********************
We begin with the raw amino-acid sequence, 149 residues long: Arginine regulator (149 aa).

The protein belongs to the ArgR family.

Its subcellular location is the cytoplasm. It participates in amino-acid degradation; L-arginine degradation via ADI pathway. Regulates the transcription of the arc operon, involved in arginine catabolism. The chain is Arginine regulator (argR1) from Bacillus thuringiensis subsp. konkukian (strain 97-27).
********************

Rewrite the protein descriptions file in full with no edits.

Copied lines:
We begin with the raw amino-acid sequence, 149 residues long: Arginine regulator (149 aa).

The protein belongs to the ArgR family.

Its subcellular location is the cytoplasm. It participates in amino-acid degradation; L-arginine degradation via ADI pathway. Regulates the transcription of the arc operon, involved in arginine catabolism. The chain is Arginine regulator (argR1) from Bacillus thuringiensis subsp. konkukian (strain 97-27).